were getting low. We had been using a Dutch bottle and wanted to change it before we left the country. Yes, here in Europe each country has their own type of gas bottle which means that each country has their own fitting giving us quite a collection now. Fortunately we found out that there was a barge up the canal from us (we had already passed him into town) so we dug out our luggage cart and wheeled our old bottle up and got a new bottle. Across the canal was the windmill we saw on the way in. It was somewhat unusual in that it was sitting atop a brick building. It was opening for visitors, but as we had toured a windmill previously we decided not to this time (also we were dragging around a gas tank!) Mission accomplished so we walked back a different way to the boat just to see a few more sections of town. We happened to see a steeple of a church that we hadn’t seen before so figured we’d walk over toward it. We found that the church had boarded up windows, but that right next door seemed to be the heart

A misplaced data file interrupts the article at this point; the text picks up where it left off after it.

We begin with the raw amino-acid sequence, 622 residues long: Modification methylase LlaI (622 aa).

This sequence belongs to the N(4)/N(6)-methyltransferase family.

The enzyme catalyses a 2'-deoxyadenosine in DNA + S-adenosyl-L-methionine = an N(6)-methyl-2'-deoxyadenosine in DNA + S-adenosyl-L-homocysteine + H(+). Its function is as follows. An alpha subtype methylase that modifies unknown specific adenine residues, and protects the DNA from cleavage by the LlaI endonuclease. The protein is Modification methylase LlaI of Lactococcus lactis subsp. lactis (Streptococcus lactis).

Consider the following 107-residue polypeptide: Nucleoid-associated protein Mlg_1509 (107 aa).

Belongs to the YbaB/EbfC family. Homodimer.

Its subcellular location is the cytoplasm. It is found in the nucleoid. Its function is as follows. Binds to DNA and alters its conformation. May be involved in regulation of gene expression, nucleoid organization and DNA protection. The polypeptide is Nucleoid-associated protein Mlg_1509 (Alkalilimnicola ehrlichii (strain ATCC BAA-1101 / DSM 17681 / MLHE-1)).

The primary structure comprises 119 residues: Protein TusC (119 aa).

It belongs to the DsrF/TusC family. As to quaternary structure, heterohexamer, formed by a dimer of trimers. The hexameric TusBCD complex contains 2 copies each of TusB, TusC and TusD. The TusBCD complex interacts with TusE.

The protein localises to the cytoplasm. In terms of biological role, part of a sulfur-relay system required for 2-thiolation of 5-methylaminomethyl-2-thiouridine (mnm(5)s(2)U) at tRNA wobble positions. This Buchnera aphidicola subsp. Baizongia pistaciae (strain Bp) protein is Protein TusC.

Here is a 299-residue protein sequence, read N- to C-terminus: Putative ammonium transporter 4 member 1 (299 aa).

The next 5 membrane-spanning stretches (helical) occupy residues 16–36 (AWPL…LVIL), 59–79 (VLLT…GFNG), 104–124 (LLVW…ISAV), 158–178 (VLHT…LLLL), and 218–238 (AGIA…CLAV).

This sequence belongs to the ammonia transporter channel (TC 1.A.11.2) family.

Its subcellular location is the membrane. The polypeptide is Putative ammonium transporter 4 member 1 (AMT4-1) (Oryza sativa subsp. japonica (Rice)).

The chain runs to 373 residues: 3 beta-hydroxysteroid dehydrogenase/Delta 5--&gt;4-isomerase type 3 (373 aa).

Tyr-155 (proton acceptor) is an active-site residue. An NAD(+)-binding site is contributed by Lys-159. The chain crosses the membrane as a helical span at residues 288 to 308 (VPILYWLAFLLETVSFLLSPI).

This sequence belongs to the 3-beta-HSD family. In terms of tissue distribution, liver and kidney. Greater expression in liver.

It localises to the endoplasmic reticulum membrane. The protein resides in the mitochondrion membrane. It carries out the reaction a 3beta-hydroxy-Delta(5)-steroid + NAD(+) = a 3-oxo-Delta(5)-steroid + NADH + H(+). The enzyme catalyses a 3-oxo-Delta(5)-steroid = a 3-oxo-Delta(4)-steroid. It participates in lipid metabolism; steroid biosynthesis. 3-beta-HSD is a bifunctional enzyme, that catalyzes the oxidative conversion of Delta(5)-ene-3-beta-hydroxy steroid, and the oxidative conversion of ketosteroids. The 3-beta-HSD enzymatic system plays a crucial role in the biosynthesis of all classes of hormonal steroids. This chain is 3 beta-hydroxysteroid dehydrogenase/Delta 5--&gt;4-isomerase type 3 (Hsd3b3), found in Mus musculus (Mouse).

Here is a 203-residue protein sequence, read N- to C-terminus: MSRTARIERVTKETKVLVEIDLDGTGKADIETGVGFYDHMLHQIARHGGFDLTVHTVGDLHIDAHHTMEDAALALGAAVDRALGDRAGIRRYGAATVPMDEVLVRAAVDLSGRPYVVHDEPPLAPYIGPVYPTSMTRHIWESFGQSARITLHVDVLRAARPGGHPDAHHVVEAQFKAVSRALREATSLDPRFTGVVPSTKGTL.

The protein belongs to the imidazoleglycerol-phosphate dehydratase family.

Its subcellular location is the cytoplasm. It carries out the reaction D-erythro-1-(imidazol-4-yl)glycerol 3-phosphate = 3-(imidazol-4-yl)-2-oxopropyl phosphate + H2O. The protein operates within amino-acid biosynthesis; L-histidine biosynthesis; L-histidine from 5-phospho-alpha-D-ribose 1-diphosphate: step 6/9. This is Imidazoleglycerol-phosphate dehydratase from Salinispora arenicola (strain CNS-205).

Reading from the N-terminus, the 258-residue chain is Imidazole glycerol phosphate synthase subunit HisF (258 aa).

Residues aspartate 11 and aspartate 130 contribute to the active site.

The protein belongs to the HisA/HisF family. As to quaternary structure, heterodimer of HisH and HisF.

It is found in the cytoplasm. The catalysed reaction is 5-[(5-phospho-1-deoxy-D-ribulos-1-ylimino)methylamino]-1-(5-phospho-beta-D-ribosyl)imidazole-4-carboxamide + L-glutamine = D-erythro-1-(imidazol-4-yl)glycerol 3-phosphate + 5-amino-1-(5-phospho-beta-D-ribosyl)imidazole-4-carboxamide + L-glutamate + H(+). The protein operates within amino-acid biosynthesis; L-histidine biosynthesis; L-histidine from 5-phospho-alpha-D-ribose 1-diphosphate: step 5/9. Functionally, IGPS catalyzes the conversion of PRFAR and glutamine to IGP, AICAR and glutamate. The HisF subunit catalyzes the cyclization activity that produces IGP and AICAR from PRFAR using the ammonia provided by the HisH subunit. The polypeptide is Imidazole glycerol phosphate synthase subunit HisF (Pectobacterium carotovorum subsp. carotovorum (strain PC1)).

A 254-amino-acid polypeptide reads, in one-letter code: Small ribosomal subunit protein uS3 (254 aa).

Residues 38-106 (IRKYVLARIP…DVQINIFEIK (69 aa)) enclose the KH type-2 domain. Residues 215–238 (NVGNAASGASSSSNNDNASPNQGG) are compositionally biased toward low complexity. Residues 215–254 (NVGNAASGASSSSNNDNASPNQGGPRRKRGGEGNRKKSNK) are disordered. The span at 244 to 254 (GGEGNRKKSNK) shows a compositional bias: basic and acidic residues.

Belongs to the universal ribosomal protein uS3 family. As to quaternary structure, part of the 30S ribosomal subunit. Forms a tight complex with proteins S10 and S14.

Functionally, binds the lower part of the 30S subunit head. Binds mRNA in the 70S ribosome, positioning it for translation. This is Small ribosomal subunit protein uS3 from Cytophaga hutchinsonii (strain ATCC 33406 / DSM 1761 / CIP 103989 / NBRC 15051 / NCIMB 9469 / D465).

Hadn't Seen Door Knockers for Quite Some Time
but now we see more as well as beautiful plantings
of the Red Light District with a few ladies sitting in their windows with the red light on!
After completely a few things on the boat and having lunch we decided that we had to visit one more place that we had heard about from other cruisers – the Jopenkerk. Kerk in Dutch is Church and it actually had been a Church but was now a microbrewery, Jopen. In the 14th
C. Haarlem was known for its 110 breweries that shipped beer all over the world in 112 litre barrels called “Jopen”. The last of these breweries closed in 1916 due to the rise of lager breweries. In 1994 a few of the Haarlem locals decided to do some research and they found in the city archives two of the original recipes from 1407 and 1501. By 1994 the brewery, Jopen was started. It took a few years for it to take off but by 2010 it had become popular and the historic Jacob’s Church was restored and turned into the brewery. They also offer lunch, dinner and appetizer menu and other types of beverages. We figured we had to try their brew. Fortunately we found out that they